ID fellows looking to develop an expertise in hepatology will develop the skills needed to treat HBV and HCV mono and co-infected patients. Under the mentorship of Dr. Rachel Baden fellows will participate in an active outpatient experience. Fellows will:

  • Participate in a weekly HIV/HCV co-infection clinic
  • Participate in a weekly clinic for HBV/HCV mono-infected individuals in conjunction with the Hepatology Division at BIDMC
  • Participate in a weekly HCV clinic at a community health care center in the Boston area
  • Participate in a telemedicine program where fellows will learn to work with providers outside of BIDMC who care for HCV infected individuals
  • Participate in the pre-transplant evaluation and post-operative management of HCV mono and co-infected patients undergoing liver transplantation
  • Develop and conduct a focused research or QI project focused on HCV/HBV infection and will present their findings at a national conference or publish their findings in a peer reviewed journal.
  • Present at divisional teaching conferences
HPV/HRA

Fellows interested in developing an expertise in HPV and high resolution anoscopy (HRA) will work under the direction of Dr. Lori Panther to develop the clinical skills needed to evaluate patients at risk for significant disease due to anogenital HPV infection, and obtain training to perform HRA in the clinical setting. Fellows will:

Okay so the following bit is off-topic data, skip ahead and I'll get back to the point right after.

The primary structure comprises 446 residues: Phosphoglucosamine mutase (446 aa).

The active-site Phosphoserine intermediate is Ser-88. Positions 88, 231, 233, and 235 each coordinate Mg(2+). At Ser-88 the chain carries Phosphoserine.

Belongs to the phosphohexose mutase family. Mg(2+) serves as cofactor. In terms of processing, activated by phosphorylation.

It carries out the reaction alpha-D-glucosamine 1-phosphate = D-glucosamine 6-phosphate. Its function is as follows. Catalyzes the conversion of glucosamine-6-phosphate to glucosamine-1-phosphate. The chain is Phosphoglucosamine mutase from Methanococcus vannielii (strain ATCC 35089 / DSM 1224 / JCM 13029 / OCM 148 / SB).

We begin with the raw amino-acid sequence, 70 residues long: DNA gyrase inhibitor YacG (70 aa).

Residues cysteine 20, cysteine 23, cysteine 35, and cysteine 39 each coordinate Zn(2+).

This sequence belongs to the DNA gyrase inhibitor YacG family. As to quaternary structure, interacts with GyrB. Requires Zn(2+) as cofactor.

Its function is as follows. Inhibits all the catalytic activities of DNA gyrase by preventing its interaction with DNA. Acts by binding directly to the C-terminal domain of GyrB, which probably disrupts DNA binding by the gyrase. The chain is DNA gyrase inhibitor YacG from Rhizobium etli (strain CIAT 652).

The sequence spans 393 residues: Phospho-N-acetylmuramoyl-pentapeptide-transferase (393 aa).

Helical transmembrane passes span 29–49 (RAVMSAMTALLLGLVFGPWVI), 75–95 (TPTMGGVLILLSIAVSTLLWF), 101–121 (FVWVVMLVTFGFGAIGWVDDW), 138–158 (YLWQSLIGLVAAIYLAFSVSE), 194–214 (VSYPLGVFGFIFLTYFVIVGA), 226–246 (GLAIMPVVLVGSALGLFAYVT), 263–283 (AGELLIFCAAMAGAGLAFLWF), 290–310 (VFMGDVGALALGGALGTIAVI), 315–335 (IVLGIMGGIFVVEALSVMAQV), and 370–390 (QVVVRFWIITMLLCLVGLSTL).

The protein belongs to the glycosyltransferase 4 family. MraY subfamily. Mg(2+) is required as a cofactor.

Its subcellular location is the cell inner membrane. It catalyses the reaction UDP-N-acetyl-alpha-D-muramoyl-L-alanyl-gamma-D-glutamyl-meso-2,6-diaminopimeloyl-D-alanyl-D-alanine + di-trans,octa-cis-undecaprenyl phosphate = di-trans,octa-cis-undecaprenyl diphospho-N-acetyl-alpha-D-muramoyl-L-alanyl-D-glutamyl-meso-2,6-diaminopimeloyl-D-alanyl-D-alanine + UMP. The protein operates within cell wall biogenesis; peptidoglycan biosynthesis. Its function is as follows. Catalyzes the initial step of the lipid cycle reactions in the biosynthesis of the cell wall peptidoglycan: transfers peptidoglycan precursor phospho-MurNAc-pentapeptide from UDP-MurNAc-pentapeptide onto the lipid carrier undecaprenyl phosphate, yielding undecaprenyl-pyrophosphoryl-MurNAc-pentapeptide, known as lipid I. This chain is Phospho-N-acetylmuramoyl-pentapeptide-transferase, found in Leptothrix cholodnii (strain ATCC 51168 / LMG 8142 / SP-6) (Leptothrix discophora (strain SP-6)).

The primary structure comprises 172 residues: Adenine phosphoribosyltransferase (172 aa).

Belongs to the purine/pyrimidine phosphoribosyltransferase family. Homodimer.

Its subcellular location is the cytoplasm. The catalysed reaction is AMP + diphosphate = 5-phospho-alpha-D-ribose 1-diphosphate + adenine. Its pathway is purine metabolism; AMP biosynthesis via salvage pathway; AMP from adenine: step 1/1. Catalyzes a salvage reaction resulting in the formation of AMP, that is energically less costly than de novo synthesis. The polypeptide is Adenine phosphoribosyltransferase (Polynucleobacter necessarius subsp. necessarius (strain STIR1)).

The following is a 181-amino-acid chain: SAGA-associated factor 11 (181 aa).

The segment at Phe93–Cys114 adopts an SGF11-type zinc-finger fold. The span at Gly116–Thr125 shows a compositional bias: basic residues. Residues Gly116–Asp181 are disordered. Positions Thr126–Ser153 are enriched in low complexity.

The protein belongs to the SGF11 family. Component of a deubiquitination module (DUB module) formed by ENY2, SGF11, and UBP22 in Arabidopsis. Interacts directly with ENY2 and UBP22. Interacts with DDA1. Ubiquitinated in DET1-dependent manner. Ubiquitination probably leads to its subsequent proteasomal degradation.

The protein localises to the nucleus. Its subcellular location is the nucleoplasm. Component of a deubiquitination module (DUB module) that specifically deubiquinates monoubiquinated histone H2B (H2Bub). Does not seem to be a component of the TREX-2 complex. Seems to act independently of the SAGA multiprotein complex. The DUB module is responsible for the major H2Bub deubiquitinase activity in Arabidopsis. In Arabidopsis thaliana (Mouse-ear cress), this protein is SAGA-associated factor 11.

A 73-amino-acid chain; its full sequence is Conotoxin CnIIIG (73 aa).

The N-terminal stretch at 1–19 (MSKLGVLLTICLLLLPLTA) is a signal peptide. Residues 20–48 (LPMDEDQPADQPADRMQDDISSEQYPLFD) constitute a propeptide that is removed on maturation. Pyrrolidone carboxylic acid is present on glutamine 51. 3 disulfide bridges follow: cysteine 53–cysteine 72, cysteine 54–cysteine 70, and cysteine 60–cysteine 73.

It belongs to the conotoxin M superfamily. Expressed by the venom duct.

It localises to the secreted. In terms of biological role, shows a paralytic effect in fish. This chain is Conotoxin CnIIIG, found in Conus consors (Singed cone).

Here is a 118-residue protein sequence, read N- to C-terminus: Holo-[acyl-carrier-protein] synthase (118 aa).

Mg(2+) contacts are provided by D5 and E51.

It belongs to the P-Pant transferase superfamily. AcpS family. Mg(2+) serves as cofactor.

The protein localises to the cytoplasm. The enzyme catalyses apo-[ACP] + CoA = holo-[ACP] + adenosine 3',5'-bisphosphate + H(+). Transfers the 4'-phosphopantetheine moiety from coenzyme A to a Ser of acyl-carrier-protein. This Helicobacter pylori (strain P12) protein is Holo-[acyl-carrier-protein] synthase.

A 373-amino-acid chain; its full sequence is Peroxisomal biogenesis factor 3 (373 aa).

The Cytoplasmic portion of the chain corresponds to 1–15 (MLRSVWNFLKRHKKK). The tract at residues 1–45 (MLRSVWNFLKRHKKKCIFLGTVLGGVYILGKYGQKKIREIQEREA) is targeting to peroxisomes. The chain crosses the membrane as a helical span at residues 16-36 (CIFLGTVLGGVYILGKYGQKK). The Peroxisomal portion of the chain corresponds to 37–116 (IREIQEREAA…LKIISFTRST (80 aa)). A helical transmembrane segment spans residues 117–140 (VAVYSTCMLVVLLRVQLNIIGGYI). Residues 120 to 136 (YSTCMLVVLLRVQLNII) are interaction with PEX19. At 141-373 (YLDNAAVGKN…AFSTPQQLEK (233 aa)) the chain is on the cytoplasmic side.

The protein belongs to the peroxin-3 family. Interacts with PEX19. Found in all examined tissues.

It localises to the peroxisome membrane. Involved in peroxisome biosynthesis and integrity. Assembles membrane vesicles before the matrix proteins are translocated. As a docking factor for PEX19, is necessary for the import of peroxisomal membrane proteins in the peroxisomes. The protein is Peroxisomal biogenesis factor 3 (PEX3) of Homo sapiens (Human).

• Take the American Society for Colposcopy and Cervical Pathology ( ASCCP) - accredited certification course in HRA
  • Participate in 3 HRA clinics a week with Dr. Panther or Dr. Multani at BIDMC or Fenway Health
  • Participate in an STI clinic at Fenway Health on a monthly basis
  • Develop and conduct a research or QI project focused on HPV or anal dysplasia and will present their findings at a national conference or publish their findings in a peer-reviewed journal.
  • Present at teaching conferences both BIDMC and Fenway Community Health

Medical Education

Fellows interested in developing an expertise in medical education in anticipation of possible clinician-educator career track will identify an area of clinical focus in ID. Previous fellows have focused on clinical HIV care, though this is not a required clinical focus. Under the mentorship of Dr. Wendy Stead (read more), fellows will engage in continuing clinical and medical education scholarly activities during their second year of fellowship:

Clinical Activities

  • 2-3 clinics per week
    • ID continuity clinic
    • Specialty clinics to be determined based on fellow's clinical interest and available clinic opportunities
  • Additional 6 weeks of ID inpatient consult service time
    • At least 2 of these weeks as "supervising" fellow
  • The junior fellows present cases to supervising fellow for teaching/guidance under the supervision of service attending
  • Medical education fellow will be expected to provide advanced level teaching to junior fellows and will receive formal feedback by supervising attending

Medical Education Scholarly Activities

  • Develop and conduct a focused medical education project in a designated area of interest with plans to disseminate findings at a national meeting and/or in a peer-reviewed journal
  • Complete an ID education curriculum development project
  • Develop and lead at least four lectures for ID fellow clinical conferences with post-lecture formal feedback on teaching skills
  • Apply for membership in BIDMC Academy of Medical Educators and participate regularly in medical education symposia and lectures

 

Contact Information
Related Links
Infectious Diseases Fellowship Program
Mimi Gunning, Fellowship Coordinator
Lowry Medical Office Building, Suite GB
110 Francis Street
Boston, MA 02215
P: 617-632-0760
F: 617-632-0766
mgunnin2@bidmc.harvard.edu